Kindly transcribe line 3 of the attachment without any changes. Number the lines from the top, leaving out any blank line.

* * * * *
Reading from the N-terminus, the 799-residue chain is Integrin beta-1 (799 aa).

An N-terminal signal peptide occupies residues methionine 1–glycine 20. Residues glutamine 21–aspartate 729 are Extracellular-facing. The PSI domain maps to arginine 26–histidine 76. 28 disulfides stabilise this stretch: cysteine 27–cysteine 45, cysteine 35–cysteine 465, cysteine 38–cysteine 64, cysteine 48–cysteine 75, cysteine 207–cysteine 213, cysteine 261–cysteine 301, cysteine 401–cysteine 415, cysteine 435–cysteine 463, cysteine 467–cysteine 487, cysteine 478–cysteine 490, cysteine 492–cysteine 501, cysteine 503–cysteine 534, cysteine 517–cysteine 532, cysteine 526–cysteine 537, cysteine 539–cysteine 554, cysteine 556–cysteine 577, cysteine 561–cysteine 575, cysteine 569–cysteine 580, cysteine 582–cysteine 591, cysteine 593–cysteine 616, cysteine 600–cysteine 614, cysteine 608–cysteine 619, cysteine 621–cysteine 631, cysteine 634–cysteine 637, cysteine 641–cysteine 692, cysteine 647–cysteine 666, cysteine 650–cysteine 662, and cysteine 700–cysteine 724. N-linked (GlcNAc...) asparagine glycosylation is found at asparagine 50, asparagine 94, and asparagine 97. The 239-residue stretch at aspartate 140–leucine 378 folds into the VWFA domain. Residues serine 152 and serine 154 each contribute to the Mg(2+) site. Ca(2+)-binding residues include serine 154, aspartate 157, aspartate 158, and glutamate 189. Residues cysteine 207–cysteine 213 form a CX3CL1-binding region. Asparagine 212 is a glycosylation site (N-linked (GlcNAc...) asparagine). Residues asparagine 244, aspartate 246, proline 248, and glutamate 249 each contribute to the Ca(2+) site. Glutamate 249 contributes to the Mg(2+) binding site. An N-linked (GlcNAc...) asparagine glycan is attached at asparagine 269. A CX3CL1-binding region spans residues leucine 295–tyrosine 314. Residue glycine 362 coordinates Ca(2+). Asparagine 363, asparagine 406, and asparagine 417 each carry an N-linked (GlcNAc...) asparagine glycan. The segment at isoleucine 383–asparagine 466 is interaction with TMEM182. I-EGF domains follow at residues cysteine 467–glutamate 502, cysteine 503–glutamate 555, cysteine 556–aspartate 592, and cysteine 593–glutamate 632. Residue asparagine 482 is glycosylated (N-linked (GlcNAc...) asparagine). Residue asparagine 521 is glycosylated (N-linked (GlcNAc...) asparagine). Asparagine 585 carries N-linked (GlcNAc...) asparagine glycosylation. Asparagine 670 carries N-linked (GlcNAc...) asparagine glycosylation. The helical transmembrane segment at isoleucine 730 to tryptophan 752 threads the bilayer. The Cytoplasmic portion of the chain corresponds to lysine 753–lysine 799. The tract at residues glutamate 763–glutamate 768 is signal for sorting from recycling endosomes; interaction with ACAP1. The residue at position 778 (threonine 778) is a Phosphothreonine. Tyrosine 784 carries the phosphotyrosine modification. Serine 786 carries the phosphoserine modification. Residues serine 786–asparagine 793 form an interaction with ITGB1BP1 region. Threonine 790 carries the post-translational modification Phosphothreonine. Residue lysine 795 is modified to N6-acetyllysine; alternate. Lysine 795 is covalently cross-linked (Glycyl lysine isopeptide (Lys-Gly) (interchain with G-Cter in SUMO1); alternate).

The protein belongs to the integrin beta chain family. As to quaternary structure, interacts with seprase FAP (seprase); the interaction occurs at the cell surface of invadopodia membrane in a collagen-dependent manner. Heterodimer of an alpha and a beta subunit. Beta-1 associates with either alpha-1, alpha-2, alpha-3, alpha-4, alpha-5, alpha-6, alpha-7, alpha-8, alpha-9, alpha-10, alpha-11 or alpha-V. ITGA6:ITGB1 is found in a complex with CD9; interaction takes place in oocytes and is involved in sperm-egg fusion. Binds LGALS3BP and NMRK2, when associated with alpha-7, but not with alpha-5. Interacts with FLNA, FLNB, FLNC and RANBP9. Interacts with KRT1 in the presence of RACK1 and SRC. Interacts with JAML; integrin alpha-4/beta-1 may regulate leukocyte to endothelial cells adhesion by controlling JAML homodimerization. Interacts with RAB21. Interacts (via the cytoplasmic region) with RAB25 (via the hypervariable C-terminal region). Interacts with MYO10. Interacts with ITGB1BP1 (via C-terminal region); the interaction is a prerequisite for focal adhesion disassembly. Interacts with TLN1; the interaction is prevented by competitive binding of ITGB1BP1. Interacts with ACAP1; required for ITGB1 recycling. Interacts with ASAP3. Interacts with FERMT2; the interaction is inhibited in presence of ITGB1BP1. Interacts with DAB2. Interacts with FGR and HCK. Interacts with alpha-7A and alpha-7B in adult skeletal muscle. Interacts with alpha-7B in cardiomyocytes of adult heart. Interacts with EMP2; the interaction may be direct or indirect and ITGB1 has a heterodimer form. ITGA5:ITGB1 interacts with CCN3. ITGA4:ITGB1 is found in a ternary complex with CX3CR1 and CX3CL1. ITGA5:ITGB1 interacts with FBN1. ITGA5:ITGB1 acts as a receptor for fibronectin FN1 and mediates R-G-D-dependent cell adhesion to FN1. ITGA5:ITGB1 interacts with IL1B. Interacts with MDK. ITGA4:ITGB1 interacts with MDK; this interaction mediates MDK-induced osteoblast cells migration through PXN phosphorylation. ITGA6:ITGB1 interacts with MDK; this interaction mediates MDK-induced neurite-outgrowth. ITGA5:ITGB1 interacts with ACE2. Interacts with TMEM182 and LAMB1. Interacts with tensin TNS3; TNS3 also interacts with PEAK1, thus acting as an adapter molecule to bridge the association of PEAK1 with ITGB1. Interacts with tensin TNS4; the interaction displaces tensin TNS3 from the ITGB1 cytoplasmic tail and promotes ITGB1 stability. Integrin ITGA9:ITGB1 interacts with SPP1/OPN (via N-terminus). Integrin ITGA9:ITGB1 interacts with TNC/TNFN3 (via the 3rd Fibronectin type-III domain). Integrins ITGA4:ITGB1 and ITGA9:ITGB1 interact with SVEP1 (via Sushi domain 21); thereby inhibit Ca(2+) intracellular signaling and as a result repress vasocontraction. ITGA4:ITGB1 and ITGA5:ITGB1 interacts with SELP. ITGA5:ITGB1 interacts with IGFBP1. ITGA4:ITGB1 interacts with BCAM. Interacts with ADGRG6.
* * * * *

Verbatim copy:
The protein belongs to the integrin beta chain family. As to quaternary structure, interacts with seprase FAP (seprase); the interaction occurs at the cell surface of invadopodia membrane in a collagen-dependent manner. Heterodimer of an alpha and a beta subunit. Beta-1 associates with either alpha-1, alpha-2, alpha-3, alpha-4, alpha-5, alpha-6, alpha-7, alpha-8, alpha-9, alpha-10, alpha-11 or alpha-V. ITGA6:ITGB1 is found in a complex with CD9; interaction takes place in oocytes and is involved in sperm-egg fusion. Binds LGALS3BP and NMRK2, when associated with alpha-7, but not with alpha-5. Interacts with FLNA, FLNB, FLNC and RANBP9. Interacts with KRT1 in the presence of RACK1 and SRC. Interacts with JAML; integrin alpha-4/beta-1 may regulate leukocyte to endothelial cells adhesion by controlling JAML homodimerization. Interacts with RAB21. Interacts (via the cytoplasmic region) with RAB25 (via the hypervariable C-terminal region). Interacts with MYO10. Interacts with ITGB1BP1 (via C-terminal region); the interaction is a prerequisite for focal adhesion disassembly. Interacts with TLN1; the interaction is prevented by competitive binding of ITGB1BP1. Interacts with ACAP1; required for ITGB1 recycling. Interacts with ASAP3. Interacts with FERMT2; the interaction is inhibited in presence of ITGB1BP1. Interacts with DAB2. Interacts with FGR and HCK. Interacts with alpha-7A and alpha-7B in adult skeletal muscle. Interacts with alpha-7B in cardiomyocytes of adult heart. Interacts with EMP2; the interaction may be direct or indirect and ITGB1 has a heterodimer form. ITGA5:ITGB1 interacts with CCN3. ITGA4:ITGB1 is found in a ternary complex with CX3CR1 and CX3CL1. ITGA5:ITGB1 interacts with FBN1. ITGA5:ITGB1 acts as a receptor for fibronectin FN1 and mediates R-G-D-dependent cell adhesion to FN1. ITGA5:ITGB1 interacts with IL1B. Interacts with MDK. ITGA4:ITGB1 interacts with MDK; this interaction mediates MDK-induced osteoblast cells migration through PXN phosphorylation. ITGA6:ITGB1 interacts with MDK; this interaction mediates MDK-induced neurite-outgrowth. ITGA5:ITGB1 interacts with ACE2. Interacts with TMEM182 and LAMB1. Interacts with tensin TNS3; TNS3 also interacts with PEAK1, thus acting as an adapter molecule to bridge the association of PEAK1 with ITGB1. Interacts with tensin TNS4; the interaction displaces tensin TNS3 from the ITGB1 cytoplasmic tail and promotes ITGB1 stability. Integrin ITGA9:ITGB1 interacts with SPP1/OPN (via N-terminus). Integrin ITGA9:ITGB1 interacts with TNC/TNFN3 (via the 3rd Fibronectin type-III domain). Integrins ITGA4:ITGB1 and ITGA9:ITGB1 interact with SVEP1 (via Sushi domain 21); thereby inhibit Ca(2+) intracellular signaling and as a result repress vasocontraction. ITGA4:ITGB1 and ITGA5:ITGB1 interacts with SELP. ITGA5:ITGB1 interacts with IGFBP1. ITGA4:ITGB1 interacts with BCAM. Interacts with ADGRG6.